Ross v. Hendrix, 110 N.C. 403 (1892)

Feb. 1892 · Supreme Court of North Carolina
110 N.C. 403


Equity — Equitable Defence — Possession— Constructive Notice— Action to Recover Land — Dower—Limitations.

1. Where it appeared that the proceeds of the wife’s separaté land, sold since 1868, was used by the husband to purchase another tract, it was held, in the absence of any agreement to the contrary, to be sufficient to constitute a resulting trust, which, coupled with open possession, could be set up to defeat the naked legal title in an action of ejectment.

2. Open, notorious, and exclusive possession for twelve years, accompanied by a claim of ownership, is constructive notice of an equity, even though it be the possession of one entitled to dower which had not been allotted.

3. It would have been otherwise if the dower had been allotted as to the part embraced in the allotment.

4. Where such equitable ownership is set up as a defence in an action to recover land, the statute of limitations does not bar.

This was a special proceeding, begun before the Clerk and transferred to the Superior Court at Term for trial upon the issues raised in the pleadings, and tried before Graves, J., at December Term, 1889, of Guileord Superior Court.

Both parties claimed the land under the same person— George K. Hendrix, deceased — who was the husband of one of the plaintiffs and the father of the other. The plaintiffs relied on three deeds, executed in 1887 and 1888; and the defendants set up an equity with notice, and introduced testimony tending to show that the widow of said Hendrix, defendant, had lived on the land sixteen years, i. e., since her marriage, and she had been in possession since her husband’s death, twelve years; that the land was bought by him with her money, showing the amount which went in it. The deceased was heard to acknowledge that his wife’s money *404bought the land. It appeared also that the defendant, his widow, laid claim to the land, and so informed plaintiff.

The plaintiff’s counsel insisted that the defendant, Nancy Iiendrix, had failed to establish by proof the equity claimed by her, and asked the Court to charge the jury that there is no evidence to go to them upon the second issue, as to the alleged agreement between the said George K. Iiendrix and the defendant Nancy, his wife, that her money was used iri paying for the la'nd at the assignee’s sale, or if it was so used, that it was upon any agreement made at the time, or before that time, between her husband and herself that the land was to be hers, or that she was to have the title or any interest in the land.

Plaintiff’s counsel also asked the Court to charge the jury that the possession or occupancy of the land by Nancy Hendrix, under the circumstances of this casé, she being entitled to dower in the land, and her possession of the same as the widow of the deceased George K. Hendrix, did not have the effect to fix the plaintiff with constructive notice of her claim to an equity in the land, and that they should find the fourth issue in favor of the plaintiff.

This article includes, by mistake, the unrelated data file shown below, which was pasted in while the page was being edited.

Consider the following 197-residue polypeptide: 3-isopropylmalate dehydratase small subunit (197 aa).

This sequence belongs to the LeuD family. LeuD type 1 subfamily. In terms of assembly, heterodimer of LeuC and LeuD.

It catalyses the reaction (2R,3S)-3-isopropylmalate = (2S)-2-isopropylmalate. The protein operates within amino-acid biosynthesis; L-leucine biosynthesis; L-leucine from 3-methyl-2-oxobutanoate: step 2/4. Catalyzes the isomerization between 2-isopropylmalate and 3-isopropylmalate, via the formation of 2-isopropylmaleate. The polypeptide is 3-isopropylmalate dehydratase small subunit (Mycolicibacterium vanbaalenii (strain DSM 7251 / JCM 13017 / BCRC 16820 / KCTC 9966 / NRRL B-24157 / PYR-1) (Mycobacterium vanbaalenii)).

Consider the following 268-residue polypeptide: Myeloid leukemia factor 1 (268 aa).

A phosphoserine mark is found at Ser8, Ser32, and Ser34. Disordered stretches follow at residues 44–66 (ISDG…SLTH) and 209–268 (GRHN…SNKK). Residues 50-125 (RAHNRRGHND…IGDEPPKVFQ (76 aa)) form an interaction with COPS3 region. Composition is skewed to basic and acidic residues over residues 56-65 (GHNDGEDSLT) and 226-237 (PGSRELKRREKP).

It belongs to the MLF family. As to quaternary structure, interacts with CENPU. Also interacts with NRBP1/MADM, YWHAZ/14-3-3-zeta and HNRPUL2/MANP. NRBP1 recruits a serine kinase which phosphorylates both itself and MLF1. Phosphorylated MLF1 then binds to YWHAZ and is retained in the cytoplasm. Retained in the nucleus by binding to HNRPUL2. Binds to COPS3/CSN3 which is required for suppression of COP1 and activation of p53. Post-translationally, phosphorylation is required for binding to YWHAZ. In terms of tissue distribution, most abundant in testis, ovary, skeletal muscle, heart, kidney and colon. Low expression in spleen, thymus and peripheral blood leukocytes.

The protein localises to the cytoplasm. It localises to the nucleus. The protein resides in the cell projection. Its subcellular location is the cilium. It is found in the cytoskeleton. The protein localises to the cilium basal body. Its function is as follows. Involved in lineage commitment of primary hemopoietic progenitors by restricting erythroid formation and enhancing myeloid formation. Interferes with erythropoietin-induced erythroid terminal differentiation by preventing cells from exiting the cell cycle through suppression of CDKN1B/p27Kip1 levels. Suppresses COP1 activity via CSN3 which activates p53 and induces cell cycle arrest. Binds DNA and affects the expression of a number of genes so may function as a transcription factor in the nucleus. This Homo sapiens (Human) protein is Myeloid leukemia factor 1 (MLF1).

The Court declined to charge as requested, and the plaintiff excepted, and appealed.

Mr. L. M. Scott, for plaintiff.

Mr. J. E. Boyd, for defendants.

Shepherd, J.:

We are of opinion that there was sufficient testimony to be submitted to the jury for the purpose of establishing at least a resulting trust in the defendant Nancy Hendrix. It appears that she sold her land after her marriage, which occurred some sixteen years before the trial of this action. The sale then having been made since 1868, the proceeds arising therefrom was her separate property, *405and these proceeds having been invested in the land in controversy by her husband, it must follow, in the absence of any agreement to the contrary, that a trust resulted to her. Kirkpatrick v. Holmes, 108 N. C., 206.

We are also of opinion, that the possession of the entire tract of land for twelve years by the said Nancy after the death of her husband, accompanied as it was by acts indi-eating a claim to its exclusive ownership, was constructive notice of her equity, and that the plaintiff is affected therewith.

It is true, that if dower had been assigned in the land occupied by 'her, there would have been no constructive notice; but there was no assignment of dower, and she occupied the entire tract under the circumstances mentioned. This possession, while not adverse as between the widow and the heirs (Page v. Branch, 97 N. C., 97), so as to bar their entry, was sufficient to put a purchaser upon inquiry, and he must be deemed to have had notice of all that such an inquiry would have disclosed. Bryan v. Hodges, 107 N. C., 492; Staton v. Davenport, 95 N. C., 11.

The exception to the ruling upon the statute of limitations was not very seriously pressed by counsel. The possession of the defendant Nancy was consistent with her equitable ownership, and she only sets up the trust for the purpose' of protecting such rightful' possession. The statute of limitations does not apply to such a case. Farmer v. Daniel, 82 N. C., 152.

We think that, under the circumstances, it is proper to permit George Hendrix, the heir of defendant Nancy, who died pending the appeal, to come in and adopt her answer. The other exceptions are also without merit.

No error.